This course provides an overview of modern social policy. The formation process and historical basis of social policy within local, state, and federal political structures is studied. Public policies significantly impacting human services are reviewed with special attention given to policy outcomes and applications impacting the field. Prerequisites: HSRV 234. Offered fall semesters.

HSRV 435 Ethics in Human Services.
This course will introduce students to core questions concerning general morality with regard to ethical decision making.  Material will include but not be limited to theories of good versus bad and right versus wrong behavior. The natural norms found in society and how these norms affect professional decision-making will be examined. Ethical guidelines of the professional helping fields will be scrutinized. Prerequisite or co-requisite: HSRV 232. Credit, 3 hours. Offered fall semesters.

HSRV 438. Applied Interventions
This course provides an opportunity for students to gain specialized intervention skills applicable in human services settings. Students will become knowledgeable about the theories driving the interventions studied, the application of those interventions within various field settings, and the impact of the interventions on particular client populations. Options for study may include but are not limited to: play therapy, sand tray therapy, kinetic drawing, guided imagery and hypnotherapy. Prerequisites: HSRV 234 and HSRV 331. Credit, 3 hours. Offered spring semesters.

HSRV 460. Special Topics in Human Services
This course is designed to address specialized topics in human services that are not otherwise available as a separate course. Examples include child welfare, Christian social ministries, aging, mental health, marriage and family, and human services practice in Appalachia. May be repeated once for credit up to a total of 6 semester hours provided topic is different. This course can be taken twice with different topics. Prerequisites: HSRV 131, SOCI 131. Credit, 3 hours. Offered fall and spring semesters.

HSRV 461. Internship and Seminar
This course provides the opportunity for human services students to work with individuals, groups and community organizations under the supervision of a professional in human services. The field experiences are systematically selected and provide opportunity for practice in a variety of human service settings. Specific policies and procedures are established to facilitate the field experiences. Students are required to complete a minimum of 250 clock hours. (Special permission may be granted to earn 3 hours credit (125 hours) during a Fall/Spring semester) A two hour weekly seminar is required. Departmental approval must be received the semester prior to being placed. Prerequisite: 18 credit hours in core courses of major and permission of department chair. Credit 6 hours. Offered fall, spring, and summer semesters.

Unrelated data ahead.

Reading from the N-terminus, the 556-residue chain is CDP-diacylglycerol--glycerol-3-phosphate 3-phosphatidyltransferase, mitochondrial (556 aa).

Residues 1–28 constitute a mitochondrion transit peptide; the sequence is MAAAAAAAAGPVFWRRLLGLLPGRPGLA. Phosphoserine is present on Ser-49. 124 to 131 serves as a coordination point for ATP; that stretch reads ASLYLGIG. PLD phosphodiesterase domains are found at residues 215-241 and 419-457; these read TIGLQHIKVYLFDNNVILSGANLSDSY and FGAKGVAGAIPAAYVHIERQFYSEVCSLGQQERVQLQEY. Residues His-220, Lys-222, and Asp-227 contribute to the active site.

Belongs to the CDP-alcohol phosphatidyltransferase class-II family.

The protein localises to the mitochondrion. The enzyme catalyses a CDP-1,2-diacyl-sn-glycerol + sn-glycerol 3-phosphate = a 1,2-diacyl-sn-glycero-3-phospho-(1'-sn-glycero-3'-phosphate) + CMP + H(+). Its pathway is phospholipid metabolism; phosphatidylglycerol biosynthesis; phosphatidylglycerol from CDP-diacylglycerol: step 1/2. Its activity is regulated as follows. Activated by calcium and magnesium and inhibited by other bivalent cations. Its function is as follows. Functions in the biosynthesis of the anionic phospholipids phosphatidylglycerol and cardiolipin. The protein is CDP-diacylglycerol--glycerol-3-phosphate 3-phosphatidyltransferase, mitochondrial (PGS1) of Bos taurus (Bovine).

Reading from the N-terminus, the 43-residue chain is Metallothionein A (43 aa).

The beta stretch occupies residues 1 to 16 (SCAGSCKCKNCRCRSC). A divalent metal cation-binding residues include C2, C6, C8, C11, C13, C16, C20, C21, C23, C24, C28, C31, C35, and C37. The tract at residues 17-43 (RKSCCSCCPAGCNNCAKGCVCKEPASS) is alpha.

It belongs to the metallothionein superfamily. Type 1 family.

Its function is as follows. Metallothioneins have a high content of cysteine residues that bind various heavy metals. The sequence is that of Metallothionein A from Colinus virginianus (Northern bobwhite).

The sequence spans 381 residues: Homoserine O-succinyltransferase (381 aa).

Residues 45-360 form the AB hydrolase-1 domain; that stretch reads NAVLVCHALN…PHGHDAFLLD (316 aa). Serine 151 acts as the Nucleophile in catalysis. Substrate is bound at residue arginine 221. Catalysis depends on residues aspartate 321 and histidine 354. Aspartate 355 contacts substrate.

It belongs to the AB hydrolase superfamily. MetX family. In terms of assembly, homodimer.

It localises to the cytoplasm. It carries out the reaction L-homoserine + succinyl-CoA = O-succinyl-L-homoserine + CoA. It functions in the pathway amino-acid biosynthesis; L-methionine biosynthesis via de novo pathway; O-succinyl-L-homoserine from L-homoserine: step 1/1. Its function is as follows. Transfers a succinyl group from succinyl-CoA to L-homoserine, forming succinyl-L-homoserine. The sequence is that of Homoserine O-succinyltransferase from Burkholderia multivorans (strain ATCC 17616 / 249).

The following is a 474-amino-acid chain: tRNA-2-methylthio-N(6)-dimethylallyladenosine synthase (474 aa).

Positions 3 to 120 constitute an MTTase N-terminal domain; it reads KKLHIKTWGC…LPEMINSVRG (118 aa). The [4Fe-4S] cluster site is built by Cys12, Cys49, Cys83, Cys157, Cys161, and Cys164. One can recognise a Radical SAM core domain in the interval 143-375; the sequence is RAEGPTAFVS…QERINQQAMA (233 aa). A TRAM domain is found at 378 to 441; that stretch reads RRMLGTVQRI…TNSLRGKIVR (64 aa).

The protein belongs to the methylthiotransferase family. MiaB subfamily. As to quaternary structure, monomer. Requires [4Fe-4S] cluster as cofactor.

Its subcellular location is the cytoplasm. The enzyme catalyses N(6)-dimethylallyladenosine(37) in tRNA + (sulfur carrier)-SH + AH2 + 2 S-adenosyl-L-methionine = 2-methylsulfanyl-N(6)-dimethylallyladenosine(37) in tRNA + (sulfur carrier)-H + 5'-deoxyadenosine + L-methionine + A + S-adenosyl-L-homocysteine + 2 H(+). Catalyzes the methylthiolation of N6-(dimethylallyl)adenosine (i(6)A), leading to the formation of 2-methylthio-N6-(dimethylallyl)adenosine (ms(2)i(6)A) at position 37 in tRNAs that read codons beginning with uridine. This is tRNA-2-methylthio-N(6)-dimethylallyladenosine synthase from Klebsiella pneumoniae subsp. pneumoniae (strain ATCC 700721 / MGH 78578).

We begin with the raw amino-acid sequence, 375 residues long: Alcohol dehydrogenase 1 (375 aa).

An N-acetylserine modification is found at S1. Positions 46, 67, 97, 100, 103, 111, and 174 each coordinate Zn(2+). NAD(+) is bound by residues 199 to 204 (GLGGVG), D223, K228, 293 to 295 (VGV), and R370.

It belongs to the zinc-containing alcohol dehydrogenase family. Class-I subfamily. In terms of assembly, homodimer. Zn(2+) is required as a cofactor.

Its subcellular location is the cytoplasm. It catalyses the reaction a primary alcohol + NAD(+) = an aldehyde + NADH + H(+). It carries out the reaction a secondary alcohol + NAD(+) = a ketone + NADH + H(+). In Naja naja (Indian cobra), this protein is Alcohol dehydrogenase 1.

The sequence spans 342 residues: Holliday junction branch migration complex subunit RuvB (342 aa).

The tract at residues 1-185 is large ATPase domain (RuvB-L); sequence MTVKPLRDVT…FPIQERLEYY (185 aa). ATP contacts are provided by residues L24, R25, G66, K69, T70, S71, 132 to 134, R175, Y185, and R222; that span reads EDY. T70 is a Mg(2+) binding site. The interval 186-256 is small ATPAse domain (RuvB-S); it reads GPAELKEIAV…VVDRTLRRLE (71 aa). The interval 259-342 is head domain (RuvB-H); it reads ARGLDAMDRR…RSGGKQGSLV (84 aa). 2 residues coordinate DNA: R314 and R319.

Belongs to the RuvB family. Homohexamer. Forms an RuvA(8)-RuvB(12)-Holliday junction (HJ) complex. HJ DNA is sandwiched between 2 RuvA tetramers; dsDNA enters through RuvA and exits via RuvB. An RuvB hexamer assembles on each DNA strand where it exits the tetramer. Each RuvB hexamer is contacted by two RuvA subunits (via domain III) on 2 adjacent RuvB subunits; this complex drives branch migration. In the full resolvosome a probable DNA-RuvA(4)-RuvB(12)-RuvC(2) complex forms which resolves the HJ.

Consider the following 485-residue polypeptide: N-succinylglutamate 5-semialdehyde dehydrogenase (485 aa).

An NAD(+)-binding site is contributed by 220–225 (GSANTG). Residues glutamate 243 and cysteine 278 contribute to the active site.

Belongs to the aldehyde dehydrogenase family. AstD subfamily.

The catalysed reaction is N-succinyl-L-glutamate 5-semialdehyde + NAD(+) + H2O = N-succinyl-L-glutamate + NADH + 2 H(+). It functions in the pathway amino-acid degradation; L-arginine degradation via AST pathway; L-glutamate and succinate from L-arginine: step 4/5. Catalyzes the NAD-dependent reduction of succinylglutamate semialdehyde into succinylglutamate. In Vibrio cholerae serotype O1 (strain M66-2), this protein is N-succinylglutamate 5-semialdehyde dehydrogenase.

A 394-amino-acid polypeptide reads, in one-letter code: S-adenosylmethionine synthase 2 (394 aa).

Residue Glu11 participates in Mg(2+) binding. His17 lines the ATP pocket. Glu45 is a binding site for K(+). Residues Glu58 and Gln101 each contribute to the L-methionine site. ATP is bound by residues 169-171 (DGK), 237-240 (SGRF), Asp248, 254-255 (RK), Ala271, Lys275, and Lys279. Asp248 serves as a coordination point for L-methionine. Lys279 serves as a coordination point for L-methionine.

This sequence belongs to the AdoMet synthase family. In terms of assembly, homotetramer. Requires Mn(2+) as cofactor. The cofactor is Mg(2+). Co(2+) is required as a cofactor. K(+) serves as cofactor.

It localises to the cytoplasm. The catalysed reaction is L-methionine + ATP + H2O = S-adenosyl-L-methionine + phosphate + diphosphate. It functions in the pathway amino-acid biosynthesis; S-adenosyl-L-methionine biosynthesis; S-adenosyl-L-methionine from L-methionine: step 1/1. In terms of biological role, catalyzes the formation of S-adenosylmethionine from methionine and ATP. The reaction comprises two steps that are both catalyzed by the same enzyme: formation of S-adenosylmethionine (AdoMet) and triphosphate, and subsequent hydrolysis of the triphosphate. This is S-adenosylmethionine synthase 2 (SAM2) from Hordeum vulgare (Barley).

HSRV 490. Special Topics in Human Services
This course is designed to address specialized topics in human services that are not otherwise available as a separate course. Examples include child welfare, Christian social ministries, aging, mental health, marriage and family, and human services practice in Appalachia. May be repeated once for credit up to a total of 6 semester hours provided topic is different. Prerequisites: HSRV 131, PSYC 131, SOCI 131. Credit, 3 hours. Offered fall and spring semesters.

SOCI 131.  Introduction to Sociology
This course offers a survey of basic concepts, theories, methods and research associated with the analysis of society and the scientific stuffy of human social activity. Particular attention will be given to the discipline of sociology as it relates to the resolution of current social problems and well-being within a social context. Credit, 3 hours. Offered fall and spring semesters.